Of the issues covered to a satisfactory level (median VAS 40–59) by the AFRM standards, follow-up was covered marginally more thoroughly by the BSRM standards and EQUIP, but considerably less well in the CARF standards. Human resource management were covered well in the CARF and EQUIP standards.
Of the issues covered poorly (median VAS 20–39) in the AFRM standards, business practices were covered slightly more comprehensively in EQUIP, in considerably more detail in the CARF standards and less so in the BSRM standards.
Issues covered very poorly (median VAS 0–19) were also covered to a very limited extent in EQUIP. Outpatient and community-based rehabilitation were addressed to a high level (median VAS score 73) in the BSRM standards, but the other issues were not. All the issues very poorly covered by the AFRM standards were addressed in great detail by the CARF standards.
The AFRM standards covered the following issues to a similar extent to the other rehabilitation service standards assessed:
(1) Policies and procedures, management of patient records
(2) Facilities and equipment
(3) General staffing, staffing establishment, the rehabilitation team
(4) Service provision, referral and assessment, start of rehabilitation, assessment and rehabilitation program planning, rehabilitation program and co-ordination of rehabilitation process, discharge, liaison with other healthcare facilities
(5) Quality activities, improving performance, continuing education, staff development, audit and training
(6) Comprehensive inpatient rehabilitation programs
The next section comments on the relevance of these issues.
Clinical relevance to a general rehabilitation service
The majority of the issues under consideration in the current analysis were considered highly relevant (median VAS 90+) to a general rehabilitation service. Staff development, human resource management, information management and safe practice and environment were also considered very relevant (median VAS 80+) as were business practices and medical case-management (median VAS 70+). The spinal cord system of care, interdisciplinary pain management rehabilitation programs and brain injury programs (median VAS 24) and health enhancement programmes, paediatric programs and occupational rehabilitation programs (median VAS less than 10) were considered less relevant to general rehabilitation, although they are clearly appropriate for specialised rehabilitation services. The only additional issues suggested for consideration were assessment of clinical outcomes and a community advocacy role. The clinical relevance of the components of the standards is listed in Table 4.
With regards to the repeatability of the VAS in this qualitative analysis, the results are equivocal. For assessment of clinical relevance, the range is small for the majority of issues. Mid-range scores are less consistent. For the assessment of opinion with regard to extent to which issues are addressed in the standards, the VAS range is wide, with mid-range scores again associated with a large variation when the assessment is repeated. Low scores are, however, almost all associated with a very small variation, and may therefore be considered repeatable. Large VAS range variations are particularly noted in the assessment of the extent to which issues are addressed in the EQuIP standards. This may reflect the fact that the EQuIP standards are conceptual rather than directive in nature, and may therefore be subject to a different interpretation under different circumstances.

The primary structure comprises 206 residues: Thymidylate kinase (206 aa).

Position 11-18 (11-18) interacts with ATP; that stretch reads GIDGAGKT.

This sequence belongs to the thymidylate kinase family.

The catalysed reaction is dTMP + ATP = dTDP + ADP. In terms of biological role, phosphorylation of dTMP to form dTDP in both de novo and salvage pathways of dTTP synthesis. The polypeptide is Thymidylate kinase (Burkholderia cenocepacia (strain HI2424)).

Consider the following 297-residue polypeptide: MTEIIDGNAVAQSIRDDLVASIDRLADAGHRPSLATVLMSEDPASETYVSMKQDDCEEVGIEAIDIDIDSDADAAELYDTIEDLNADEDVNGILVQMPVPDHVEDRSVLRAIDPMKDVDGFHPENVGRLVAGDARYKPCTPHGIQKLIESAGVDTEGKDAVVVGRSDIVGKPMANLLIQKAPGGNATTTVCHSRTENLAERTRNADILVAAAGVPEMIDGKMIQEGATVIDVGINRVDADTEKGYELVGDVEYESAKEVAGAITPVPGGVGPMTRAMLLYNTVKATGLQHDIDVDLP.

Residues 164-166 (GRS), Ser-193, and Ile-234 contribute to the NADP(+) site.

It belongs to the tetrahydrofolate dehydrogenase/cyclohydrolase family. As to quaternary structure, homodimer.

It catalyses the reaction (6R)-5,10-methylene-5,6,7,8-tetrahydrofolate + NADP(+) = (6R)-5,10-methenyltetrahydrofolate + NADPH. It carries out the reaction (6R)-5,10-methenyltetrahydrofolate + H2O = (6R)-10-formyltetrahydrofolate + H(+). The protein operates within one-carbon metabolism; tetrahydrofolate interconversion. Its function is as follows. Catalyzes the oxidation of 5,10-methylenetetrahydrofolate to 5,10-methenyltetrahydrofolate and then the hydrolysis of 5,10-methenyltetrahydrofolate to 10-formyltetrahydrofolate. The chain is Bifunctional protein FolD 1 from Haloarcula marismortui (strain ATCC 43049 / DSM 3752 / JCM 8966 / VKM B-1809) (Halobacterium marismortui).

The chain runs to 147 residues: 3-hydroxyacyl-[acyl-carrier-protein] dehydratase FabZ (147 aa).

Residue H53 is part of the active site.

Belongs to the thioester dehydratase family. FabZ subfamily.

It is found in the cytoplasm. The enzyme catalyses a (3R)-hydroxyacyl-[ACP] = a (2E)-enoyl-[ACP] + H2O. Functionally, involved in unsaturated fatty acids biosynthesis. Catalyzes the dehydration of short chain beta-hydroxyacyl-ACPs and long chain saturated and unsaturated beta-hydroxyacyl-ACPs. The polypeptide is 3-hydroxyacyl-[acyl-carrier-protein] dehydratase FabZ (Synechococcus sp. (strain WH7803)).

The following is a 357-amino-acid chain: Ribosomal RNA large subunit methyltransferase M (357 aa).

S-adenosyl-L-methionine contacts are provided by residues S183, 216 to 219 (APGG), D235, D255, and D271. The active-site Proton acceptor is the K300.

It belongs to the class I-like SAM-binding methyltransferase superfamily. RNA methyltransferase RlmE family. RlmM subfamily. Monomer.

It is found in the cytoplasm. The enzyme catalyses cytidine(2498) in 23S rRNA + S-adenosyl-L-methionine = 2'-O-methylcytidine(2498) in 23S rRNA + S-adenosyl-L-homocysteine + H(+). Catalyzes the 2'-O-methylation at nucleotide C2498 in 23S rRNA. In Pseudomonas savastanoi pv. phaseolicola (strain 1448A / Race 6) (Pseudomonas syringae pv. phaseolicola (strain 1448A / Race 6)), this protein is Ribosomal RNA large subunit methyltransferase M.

The use of VAS as an assessment tool was compared with another qualitative analysis method (see Table 5). The BSRM standards were considered to address the issues of continuum of care, leadership and management, human resource management, information management, safe practice and environment and improving performance to a lesser extent than EQUIP. This is in agreement with the median VAS scores obtained for these issues (95 in all cases for EQUIP and 8–70 for the BSRM standards). CARF was considered to have covered these issues to an equivalent extent when compared with EQUIP. The median VAS score of 80 for safe practice and environment and 90 for all the other issues are equivalent to the scores for the EQUIP standards. There is therefore convergence between the findings of these two methods of assessing the standards.
The October 2003 draft AFRM rehabilitation service standards are consistent, concise, provide definitions, and cover the majority of clinically relevant issues to an extent similar to the other available rehabilitation service standards. Service evaluation methods are provided via advice to utilise EQuIP for the purposes of quality assurance. In a direct sense, the AFRM standards contain the EQuiP standards.
The descriptive analysis suggested that the BSRM standards were developed in the most rigorous way, but may have limited face validity due to the lack of use in the field. Due to their widespread utilisation in the field, the CARF and EQUIP standards may be considered valid despite a less rigorous approach to their development. The AFRM standards were developed in a less rigorous way than the BSRM standards, but are more widely utilised.
The results of the thematic analysis suggested that the BSRM standards lack definitions and evaluation methods, that the CARF standards may be considered over-inclusive, and that the EQUIP standards are not sufficiently specific to rehabilitation services. The overall structure of the AFRM standards may therefore be considered the most appropriate compromise as it includes definitions, and is concise and consistent in structure. The AFRM standards suggest the use of the EQUIP standards for use in quality assurance, so may be considered, at least in part, to include an explicit evaluation method.
Content analysis showed that the AFRM standards covered the majority of issues to a similar extent to the other rehabilitation service standards assessed.